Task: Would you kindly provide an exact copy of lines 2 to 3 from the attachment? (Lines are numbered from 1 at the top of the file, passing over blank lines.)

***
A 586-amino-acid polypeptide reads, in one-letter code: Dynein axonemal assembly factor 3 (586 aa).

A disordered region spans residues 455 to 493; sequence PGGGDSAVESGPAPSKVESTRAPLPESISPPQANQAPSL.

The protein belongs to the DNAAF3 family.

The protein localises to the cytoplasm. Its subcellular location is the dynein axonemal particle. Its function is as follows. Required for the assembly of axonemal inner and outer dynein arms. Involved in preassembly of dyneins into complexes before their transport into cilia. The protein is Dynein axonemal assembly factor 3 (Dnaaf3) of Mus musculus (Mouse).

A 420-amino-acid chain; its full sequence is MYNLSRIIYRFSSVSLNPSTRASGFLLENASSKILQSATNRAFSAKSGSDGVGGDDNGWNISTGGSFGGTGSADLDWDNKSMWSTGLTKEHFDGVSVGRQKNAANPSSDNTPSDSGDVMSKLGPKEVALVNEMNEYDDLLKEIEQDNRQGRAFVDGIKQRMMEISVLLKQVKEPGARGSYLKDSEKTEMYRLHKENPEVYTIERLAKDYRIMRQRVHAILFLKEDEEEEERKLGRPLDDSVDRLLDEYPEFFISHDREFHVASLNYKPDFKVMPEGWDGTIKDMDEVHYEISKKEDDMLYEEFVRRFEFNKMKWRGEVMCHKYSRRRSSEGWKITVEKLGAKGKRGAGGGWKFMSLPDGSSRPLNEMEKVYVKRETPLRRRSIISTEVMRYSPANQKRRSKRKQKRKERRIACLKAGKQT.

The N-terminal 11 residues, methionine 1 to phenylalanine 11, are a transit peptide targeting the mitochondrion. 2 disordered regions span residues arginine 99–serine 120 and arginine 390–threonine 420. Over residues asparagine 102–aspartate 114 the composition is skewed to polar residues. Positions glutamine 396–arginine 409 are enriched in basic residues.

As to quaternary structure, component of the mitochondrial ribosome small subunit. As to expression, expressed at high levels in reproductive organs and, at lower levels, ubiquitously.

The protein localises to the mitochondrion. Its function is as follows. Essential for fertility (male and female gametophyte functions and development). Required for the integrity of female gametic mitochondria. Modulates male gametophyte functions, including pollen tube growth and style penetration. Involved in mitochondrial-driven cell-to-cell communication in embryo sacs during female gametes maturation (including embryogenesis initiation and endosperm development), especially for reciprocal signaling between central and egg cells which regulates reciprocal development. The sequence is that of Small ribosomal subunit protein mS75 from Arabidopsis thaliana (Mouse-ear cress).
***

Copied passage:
A disordered region spans residues 455 to 493; sequence PGGGDSAVESGPAPSKVESTRAPLPESISPPQANQAPSL.

The protein belongs to the DNAAF3 family.